Why It May Be Hard to Stick to an Exercise Habit


Dec 30 2016 - 1:02pm

We often start out with good intentions when it comes to a regular exercise routine, but it can be hard to stick to the plan over the long-haul. Researchers might have found a reason why.

It is no secret that physical activity is essential for optimal human health. Even with all of this knowledge, why is it so hard to stay motivated and make exercise a daily habit? It might literally be “all in your head.”

Researchers publishing in the journal Cell Metabolism believe that physical inactivity may be the result of faulty dopamine receptors. Dopamine receptors are important in many neurological processes, including motivation and pleasure.

"Other studies have connected dopamine signaling defects to obesity, but most of them have looked at reward processing -- how animals feel when they eat different foods," says study senior author Alexxai V. Kravitz. "We looked at something simpler: dopamine is critical for movement, and obesity is associated with a lack of movement. Can problems with dopamine signaling alone explain the inactivity?"

In the study, mice were fed either a standard or high fat diet. Early on the mice on the “unhealthy diet” began to gain weight and soon after spent much less time moving around. Surprisingly, though, even in the absence of weight gain, the high-fat diet appeared to be associated with increasingly less activity – disputing the prevailing thought that weight alone decreased exercise.

Looking specifically at the dopamine signaling pathway, the team found deficits in the D2 dopamine receptor in the obese and inactive mice. "There are probably other factors involved as well, but the deficit in D2 is sufficient to explain the lack of activity," says Danielle Friend, first author of the study.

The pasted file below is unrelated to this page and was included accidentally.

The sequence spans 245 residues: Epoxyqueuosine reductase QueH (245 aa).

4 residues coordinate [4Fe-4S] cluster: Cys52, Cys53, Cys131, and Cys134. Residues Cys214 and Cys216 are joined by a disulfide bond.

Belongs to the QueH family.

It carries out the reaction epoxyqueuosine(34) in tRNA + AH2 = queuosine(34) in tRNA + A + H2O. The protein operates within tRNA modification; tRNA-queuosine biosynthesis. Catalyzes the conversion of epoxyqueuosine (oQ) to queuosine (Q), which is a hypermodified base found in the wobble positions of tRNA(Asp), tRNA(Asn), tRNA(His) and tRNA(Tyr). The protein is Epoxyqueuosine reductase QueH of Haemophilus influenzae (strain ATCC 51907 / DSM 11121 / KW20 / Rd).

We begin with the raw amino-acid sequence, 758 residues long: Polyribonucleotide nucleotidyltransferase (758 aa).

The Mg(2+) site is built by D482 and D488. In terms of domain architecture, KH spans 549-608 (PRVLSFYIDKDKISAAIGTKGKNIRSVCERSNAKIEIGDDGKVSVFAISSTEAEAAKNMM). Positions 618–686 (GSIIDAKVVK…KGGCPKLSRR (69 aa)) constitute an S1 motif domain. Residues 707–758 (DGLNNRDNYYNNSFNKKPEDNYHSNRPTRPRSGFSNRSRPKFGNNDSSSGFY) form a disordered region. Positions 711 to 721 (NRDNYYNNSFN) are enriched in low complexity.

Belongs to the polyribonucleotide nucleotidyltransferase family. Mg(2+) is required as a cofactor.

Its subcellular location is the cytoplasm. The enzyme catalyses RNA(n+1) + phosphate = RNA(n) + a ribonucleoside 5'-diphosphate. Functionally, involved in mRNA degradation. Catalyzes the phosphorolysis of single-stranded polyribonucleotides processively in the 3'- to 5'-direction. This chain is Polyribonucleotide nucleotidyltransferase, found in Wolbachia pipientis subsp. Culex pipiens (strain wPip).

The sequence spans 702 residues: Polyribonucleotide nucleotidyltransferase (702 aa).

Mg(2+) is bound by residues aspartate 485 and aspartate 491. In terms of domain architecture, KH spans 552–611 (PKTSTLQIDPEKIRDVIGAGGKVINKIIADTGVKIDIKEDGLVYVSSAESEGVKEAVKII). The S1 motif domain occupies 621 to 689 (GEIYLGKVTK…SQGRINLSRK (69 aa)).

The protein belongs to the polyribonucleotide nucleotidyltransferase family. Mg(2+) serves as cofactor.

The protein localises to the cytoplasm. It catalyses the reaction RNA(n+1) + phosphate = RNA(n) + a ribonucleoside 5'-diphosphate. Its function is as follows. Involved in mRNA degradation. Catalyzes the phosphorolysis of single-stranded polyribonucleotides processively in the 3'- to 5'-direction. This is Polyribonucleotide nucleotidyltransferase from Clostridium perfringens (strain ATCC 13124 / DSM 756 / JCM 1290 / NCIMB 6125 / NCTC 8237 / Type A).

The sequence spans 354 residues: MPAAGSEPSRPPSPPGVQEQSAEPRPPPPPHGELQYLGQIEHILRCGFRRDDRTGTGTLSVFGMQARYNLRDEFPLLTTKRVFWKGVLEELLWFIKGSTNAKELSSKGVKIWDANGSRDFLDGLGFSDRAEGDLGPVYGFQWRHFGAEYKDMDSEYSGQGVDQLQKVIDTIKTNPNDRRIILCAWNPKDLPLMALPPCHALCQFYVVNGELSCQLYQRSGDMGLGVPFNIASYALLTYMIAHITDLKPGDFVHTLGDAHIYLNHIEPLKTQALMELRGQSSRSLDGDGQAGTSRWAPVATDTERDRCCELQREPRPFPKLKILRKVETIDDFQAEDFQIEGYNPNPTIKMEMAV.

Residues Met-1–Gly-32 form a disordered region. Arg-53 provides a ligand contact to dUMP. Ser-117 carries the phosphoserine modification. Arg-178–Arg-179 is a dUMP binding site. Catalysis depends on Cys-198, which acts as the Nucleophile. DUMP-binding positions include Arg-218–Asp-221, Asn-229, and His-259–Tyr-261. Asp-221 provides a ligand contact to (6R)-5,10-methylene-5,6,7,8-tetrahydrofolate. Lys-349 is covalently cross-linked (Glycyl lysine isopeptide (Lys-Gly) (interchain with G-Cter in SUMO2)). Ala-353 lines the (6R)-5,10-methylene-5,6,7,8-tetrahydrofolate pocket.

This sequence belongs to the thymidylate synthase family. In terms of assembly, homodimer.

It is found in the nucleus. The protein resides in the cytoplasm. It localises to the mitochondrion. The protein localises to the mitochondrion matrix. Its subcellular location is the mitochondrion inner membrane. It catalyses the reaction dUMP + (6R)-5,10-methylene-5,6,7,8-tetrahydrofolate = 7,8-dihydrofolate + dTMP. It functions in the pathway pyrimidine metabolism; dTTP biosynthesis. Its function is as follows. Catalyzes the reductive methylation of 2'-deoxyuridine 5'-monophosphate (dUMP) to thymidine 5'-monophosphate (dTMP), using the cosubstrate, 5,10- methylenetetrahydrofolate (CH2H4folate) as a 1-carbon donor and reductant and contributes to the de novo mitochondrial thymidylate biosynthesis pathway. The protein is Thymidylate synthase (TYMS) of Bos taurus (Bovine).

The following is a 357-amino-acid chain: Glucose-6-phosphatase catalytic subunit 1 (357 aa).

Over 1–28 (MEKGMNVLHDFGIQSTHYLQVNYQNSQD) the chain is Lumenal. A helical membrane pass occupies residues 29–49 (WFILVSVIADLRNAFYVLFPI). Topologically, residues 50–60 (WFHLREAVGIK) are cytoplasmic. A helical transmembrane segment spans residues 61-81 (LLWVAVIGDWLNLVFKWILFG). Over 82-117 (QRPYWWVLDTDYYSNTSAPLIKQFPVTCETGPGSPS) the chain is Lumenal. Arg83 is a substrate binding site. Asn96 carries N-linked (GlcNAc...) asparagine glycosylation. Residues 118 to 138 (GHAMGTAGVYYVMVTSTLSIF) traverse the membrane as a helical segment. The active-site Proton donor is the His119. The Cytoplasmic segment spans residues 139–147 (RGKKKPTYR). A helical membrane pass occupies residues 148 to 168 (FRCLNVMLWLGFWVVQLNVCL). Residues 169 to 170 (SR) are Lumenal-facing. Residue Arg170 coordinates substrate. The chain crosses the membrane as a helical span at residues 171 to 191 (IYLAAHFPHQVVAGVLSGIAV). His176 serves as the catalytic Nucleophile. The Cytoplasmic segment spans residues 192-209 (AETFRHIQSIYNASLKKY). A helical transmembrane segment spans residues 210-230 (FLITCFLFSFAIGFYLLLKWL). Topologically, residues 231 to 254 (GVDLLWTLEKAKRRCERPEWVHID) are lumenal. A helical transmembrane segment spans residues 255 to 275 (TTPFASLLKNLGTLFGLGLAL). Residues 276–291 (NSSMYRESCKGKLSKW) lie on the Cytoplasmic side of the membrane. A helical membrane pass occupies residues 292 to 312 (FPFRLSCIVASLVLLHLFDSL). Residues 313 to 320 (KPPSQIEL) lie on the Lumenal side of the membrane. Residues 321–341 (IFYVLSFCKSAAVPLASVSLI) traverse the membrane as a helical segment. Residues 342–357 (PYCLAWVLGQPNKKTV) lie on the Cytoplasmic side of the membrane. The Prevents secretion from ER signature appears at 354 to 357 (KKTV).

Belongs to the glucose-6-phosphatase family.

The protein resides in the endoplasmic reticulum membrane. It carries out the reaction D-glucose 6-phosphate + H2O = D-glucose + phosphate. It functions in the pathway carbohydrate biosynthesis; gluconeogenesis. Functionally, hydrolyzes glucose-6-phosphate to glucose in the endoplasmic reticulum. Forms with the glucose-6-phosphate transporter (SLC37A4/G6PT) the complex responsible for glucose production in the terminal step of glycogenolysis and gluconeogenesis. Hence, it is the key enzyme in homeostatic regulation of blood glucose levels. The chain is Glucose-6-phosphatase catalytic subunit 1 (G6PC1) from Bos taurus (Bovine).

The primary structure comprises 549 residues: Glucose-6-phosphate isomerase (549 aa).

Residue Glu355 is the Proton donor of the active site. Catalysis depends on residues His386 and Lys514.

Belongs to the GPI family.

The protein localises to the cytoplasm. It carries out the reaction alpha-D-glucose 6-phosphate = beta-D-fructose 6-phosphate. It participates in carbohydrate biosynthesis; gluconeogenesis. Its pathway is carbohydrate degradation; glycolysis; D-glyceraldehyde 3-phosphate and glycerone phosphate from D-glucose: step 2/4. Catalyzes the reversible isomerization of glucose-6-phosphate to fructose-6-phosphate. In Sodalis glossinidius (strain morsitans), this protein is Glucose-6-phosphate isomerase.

"In many cases, willpower is invoked as a way to modify behavior," Kravitz says. "But if we don't understand the underlying physical basis for that behavior, it's difficult to say that willpower alone can solve it."

While future research still needs to be conducted, particularly looking into whether a diet change and weight loss may help fix the dopamine signaling process, we can still start today taking steps toward creating and maintaining a daily workout plan.

Here are some great tips from Fitness Magazine:

1. Invest in good workout gear. Choose clothes that fit you now (not “when you lose a few pounds”). “Having the right clothing doesn’t just remove a hurdle, but also reinforces your identity as an exerciser,” says Kelly McGonigal, PhD, a health psychologist and fitness instructor at Stanford.

2. Don't put away your gear. Think “out of sight, out of mind.” Keep your workout bag packed and in plain view and you will be more likely to grab it for a workout.

3. Turn your commute into a workout. Even if you live in an area not suitable for 100% alternative commuting (like running or biking), you can always park your car in a safe spot a mile or two away and walk/bike the remaining distance.

4. Log your workouts. When you can see objective evidence of your progress, you are more likely to stick to it.

5. Involve your causes. Try “Charity Miles” for motivation – and your workout will actually be benefiting a cause close to your heart.

6. Make friends with class regulars. Exercising is almost always more fun with a friend for support.

7. Create an exercise contest. Competition turns a solitary pursuit into a fun group one. But make sure everyone “wins” – because just the effort alone makes you successful.

Journal Reference:
Danielle M. Friend, Alexxai V. Kravitz et al. Basal Ganglia Dysfunction Contributes to Physical Inactivity in Obesity. Cell Metabolism, 2016; DOI: 10.1016/j.cmet.2016.12.001

Pages